CASE STUDY ANALYIS

  • Category:
    Law
  • Document type:
    Case Study
  • Level:
    Undergraduate
  • Page:
    2
  • Words:
    939

Case Study Analysis

Case Study Analysis

A director is required to ensure the operations of a company proceed as smoothly as possible and that all the interests of the stakeholders are sorted. As such, a director is usually expected to be knowledgeable in matters pertaining to business. He should exhibit competence and capacity to steward the financial resources of the organization. In Australia, the duties of the directors are classified as either statutory or general law. The distinction between the two is a technical issue. In the end, directors are fiduciaries and are expected to act in the best interests of the organization. Tom, Dick and Harry are directors who have breached their fiduciary duty to the company. Their actions have expressly led to the depletion of the financial resources in the organization, thus making it unable to service debts. According to Percival v. Wright (1902), the duties of a director are owed to the company (Lowry & Dignam, 2006).

Tom, Dick and Harry had taken the necessary steps to hire a financial accountant, Moe, to help facilitate the financial management aspect of the organization. To this end, it is a good move by the directors of the organizations to hire Moe since it fulfills the requirements by law to delegate roles and responsibilities as deemed fit. Directors have the statutory authority to delegate authority, and this delegation does not absolve them from their actions (Lowry & Dignam, 2006). It implies that a director can be held liable for the actions performed by the one delegated. The only time in which a director may not be held liable for the actions of the delegate is when the delegate is seen to be reliable and competent in his work and that he or she would exercise his or her powers effectively. In reviewing Moe’s situation, the same cannot be said about him since he was completely left out of the managerial decisions of the company.

Moe simply served to offer insight and to ensure that the books were well balanced. Tom, Dick and Harry hired Moe with the realization that they understood little about the financial management aspects of a business. Moe is paid a good salary, but he is unable to have a say in the policy decisions of the company. It is a state of affairs that makes puts him between a rock and hard place considering that the directors of the organization are involved in undercutting practices. It was made clear to Moe that he was not supposed to be involved in the managerial decisions of the organizations. He was simply hired so that the directors of the organization can rely on his expert opinion to formulate the policies for the organization. Reliance on expert opinion is one of the responsibilities of a director.

A director may rely on information from employees as well as professional advisers and experts. Other entities that directors can rely on to make decisions in their organizations include other directors or officers and a committee of directors (Tomasic, Bottomley & McQueen, 2002). Reliance is an issue that ensures that an organization will continuously have the best information available so as to place an organization in a competitive position in the marketplace (Hanrahan, Ramsay & Stapledon, 2013). As such, the reliance is made in good faith and after making an independent assessment of the information provided by the one tasked with a specific responsibility.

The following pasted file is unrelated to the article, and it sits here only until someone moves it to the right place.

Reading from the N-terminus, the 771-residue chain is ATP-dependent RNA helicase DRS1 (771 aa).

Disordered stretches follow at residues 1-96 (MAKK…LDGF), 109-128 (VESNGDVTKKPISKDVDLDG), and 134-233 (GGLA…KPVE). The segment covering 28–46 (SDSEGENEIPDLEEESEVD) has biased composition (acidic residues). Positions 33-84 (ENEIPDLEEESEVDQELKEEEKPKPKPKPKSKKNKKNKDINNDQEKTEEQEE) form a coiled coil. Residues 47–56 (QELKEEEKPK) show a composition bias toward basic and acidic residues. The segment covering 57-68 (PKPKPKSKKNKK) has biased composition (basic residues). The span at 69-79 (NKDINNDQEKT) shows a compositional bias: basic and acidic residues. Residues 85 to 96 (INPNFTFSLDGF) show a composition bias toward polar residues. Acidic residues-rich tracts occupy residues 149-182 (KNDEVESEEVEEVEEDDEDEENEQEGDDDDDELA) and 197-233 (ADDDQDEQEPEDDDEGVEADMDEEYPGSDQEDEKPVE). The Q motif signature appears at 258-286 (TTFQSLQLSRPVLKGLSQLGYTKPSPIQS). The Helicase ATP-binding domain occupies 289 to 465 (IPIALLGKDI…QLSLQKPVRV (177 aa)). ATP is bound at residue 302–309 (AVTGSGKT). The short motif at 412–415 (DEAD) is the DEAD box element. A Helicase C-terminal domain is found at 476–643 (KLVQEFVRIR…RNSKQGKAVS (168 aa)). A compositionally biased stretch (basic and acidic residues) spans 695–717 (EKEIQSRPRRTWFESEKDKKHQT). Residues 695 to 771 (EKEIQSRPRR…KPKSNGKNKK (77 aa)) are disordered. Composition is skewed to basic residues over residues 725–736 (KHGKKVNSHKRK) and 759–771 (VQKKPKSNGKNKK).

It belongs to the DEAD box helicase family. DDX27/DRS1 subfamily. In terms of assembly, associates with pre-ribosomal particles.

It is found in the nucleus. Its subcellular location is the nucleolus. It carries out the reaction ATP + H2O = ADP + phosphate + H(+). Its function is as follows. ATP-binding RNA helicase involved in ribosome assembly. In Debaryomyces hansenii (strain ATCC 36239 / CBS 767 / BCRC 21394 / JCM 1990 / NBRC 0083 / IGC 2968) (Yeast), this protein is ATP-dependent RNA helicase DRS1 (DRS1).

Tom, Dick and Harry did not rely on the expert advice presented to them by Moe. The undercutting activities of these directors directly affected the way they operated, and this served to limit the cash-flows of the organization. As mentioned earlier, directors have a duty to prevent a company from becoming insolvent, thus that there is a need to protect creditors. There is a clear line by which a company is not supposed to overstep (Tomasic, Bottomley & McQueen, 2002). If a company is found to be insolvent, the directors are not supposed to allow any form of trade to persist as this is supposed to protect the creditors from losing their money. In any case, quick action is needed to arrest all activities, and matters be resolved according to the law (Hanrahan, Ramsay & Stapledon, 2013). Should trading go on despite insolvency, then the directors are personally liable for the debts of the company (Tomasic, Bottomley & McQueen, 2002). In this particular case, the directors showed remarkable consistency in alienating the dictates of the law and acted unprofessionally. The financial manager had on multiple occasions warned them about their actions and behaviors, but they ignored.

The fact that this matter was brought forward to the directors means that they were aware that the company was headed towards a state of insolvency. The cash-flow position of the company had dwindled and as a result, creditors were not being paid in good time. Moe was forced to pay specific creditors as part of disaster management, but the situation quickly deteriorated and his decision to resign displays a process of neglect and inappropriate conduct on the part of the directors. Even as the company goes into voluntary liquidation, the three directors should be found personally liable for insolvent trading as they were forewarned, in a reliable manner, of their actions. They failed to adjust their strategies and as such jeopardized other entities’ businesses.

References

Hanrahan, P. F., Ramsay, I., & Stapledon, G. P. (2013). Commercial applications of company law. COMMERCIAL APPLICATIONS OF COMPANY LAW, CCH Australia Ltd.

Lowry, J. & Dignam, A. (2006). Company law. Oxford: Oxford University Press.

Tomasic, R., Bottomley, S., & McQueen, R. (2002). Corporations law in Australia. Federation Press.